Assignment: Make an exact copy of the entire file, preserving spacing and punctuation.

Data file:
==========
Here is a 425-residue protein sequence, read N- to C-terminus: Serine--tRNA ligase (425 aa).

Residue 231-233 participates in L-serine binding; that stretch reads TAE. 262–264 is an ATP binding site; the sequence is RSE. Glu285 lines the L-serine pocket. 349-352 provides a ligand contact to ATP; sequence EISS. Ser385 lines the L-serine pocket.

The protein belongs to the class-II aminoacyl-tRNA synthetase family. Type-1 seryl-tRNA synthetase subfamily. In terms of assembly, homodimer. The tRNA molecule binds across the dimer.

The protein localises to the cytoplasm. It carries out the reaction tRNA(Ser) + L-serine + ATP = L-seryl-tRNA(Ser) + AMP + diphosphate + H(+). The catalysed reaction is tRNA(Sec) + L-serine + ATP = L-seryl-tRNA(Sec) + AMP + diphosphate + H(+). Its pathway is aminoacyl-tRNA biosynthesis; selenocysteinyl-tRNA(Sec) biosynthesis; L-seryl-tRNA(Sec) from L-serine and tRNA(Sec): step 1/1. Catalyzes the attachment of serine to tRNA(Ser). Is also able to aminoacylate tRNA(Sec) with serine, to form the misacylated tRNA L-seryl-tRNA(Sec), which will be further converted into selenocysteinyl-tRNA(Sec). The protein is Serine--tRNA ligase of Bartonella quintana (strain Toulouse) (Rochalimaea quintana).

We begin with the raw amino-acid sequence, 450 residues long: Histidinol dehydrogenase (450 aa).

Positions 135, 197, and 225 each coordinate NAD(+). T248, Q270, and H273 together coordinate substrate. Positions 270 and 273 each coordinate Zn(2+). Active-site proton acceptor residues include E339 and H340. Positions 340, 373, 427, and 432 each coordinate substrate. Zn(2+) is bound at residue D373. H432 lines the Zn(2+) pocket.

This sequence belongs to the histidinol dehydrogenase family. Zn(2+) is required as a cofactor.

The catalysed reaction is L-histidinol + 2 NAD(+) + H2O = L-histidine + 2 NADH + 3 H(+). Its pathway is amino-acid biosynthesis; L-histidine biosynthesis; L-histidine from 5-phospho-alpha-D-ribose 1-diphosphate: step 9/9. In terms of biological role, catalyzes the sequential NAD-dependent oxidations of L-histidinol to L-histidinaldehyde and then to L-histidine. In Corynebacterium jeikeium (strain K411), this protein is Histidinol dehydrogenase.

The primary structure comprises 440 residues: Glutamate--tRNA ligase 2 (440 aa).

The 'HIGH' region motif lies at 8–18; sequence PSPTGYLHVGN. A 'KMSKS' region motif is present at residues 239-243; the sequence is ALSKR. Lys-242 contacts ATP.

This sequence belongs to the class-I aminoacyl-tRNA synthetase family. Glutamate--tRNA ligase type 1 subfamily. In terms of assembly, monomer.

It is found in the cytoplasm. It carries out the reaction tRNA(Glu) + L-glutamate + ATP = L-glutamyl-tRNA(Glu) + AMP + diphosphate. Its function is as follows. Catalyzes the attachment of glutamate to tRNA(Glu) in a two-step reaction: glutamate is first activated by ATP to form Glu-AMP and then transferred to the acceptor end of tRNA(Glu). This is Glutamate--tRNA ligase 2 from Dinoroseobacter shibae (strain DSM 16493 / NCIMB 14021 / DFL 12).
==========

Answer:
Here is a 425-residue protein sequence, read N- to C-terminus: Serine--tRNA ligase (425 aa).

Residue 231-233 participates in L-serine binding; that stretch reads TAE. 262–264 is an ATP binding site; the sequence is RSE. Glu285 lines the L-serine pocket. 349-352 provides a ligand contact to ATP; sequence EISS. Ser385 lines the L-serine pocket.

The protein belongs to the class-II aminoacyl-tRNA synthetase family. Type-1 seryl-tRNA synthetase subfamily. In terms of assembly, homodimer. The tRNA molecule binds across the dimer.

The protein localises to the cytoplasm. It carries out the reaction tRNA(Ser) + L-serine + ATP = L-seryl-tRNA(Ser) + AMP + diphosphate + H(+). The catalysed reaction is tRNA(Sec) + L-serine + ATP = L-seryl-tRNA(Sec) + AMP + diphosphate + H(+). Its pathway is aminoacyl-tRNA biosynthesis; selenocysteinyl-tRNA(Sec) biosynthesis; L-seryl-tRNA(Sec) from L-serine and tRNA(Sec): step 1/1. Catalyzes the attachment of serine to tRNA(Ser). Is also able to aminoacylate tRNA(Sec) with serine, to form the misacylated tRNA L-seryl-tRNA(Sec), which will be further converted into selenocysteinyl-tRNA(Sec). The protein is Serine--tRNA ligase of Bartonella quintana (strain Toulouse) (Rochalimaea quintana).

We begin with the raw amino-acid sequence, 450 residues long: Histidinol dehydrogenase (450 aa).

Positions 135, 197, and 225 each coordinate NAD(+). T248, Q270, and H273 together coordinate substrate. Positions 270 and 273 each coordinate Zn(2+). Active-site proton acceptor residues include E339 and H340. Positions 340, 373, 427, and 432 each coordinate substrate. Zn(2+) is bound at residue D373. H432 lines the Zn(2+) pocket.

This sequence belongs to the histidinol dehydrogenase family. Zn(2+) is required as a cofactor.

The catalysed reaction is L-histidinol + 2 NAD(+) + H2O = L-histidine + 2 NADH + 3 H(+). Its pathway is amino-acid biosynthesis; L-histidine biosynthesis; L-histidine from 5-phospho-alpha-D-ribose 1-diphosphate: step 9/9. In terms of biological role, catalyzes the sequential NAD-dependent oxidations of L-histidinol to L-histidinaldehyde and then to L-histidine. In Corynebacterium jeikeium (strain K411), this protein is Histidinol dehydrogenase.

The primary structure comprises 440 residues: Glutamate--tRNA ligase 2 (440 aa).

The 'HIGH' region motif lies at 8–18; sequence PSPTGYLHVGN. A 'KMSKS' region motif is present at residues 239-243; the sequence is ALSKR. Lys-242 contacts ATP.

This sequence belongs to the class-I aminoacyl-tRNA synthetase family. Glutamate--tRNA ligase type 1 subfamily. In terms of assembly, monomer.

It is found in the cytoplasm. It carries out the reaction tRNA(Glu) + L-glutamate + ATP = L-glutamyl-tRNA(Glu) + AMP + diphosphate. Its function is as follows. Catalyzes the attachment of glutamate to tRNA(Glu) in a two-step reaction: glutamate is first activated by ATP to form Glu-AMP and then transferred to the acceptor end of tRNA(Glu). This is Glutamate--tRNA ligase 2 from Dinoroseobacter shibae (strain DSM 16493 / NCIMB 14021 / DFL 12).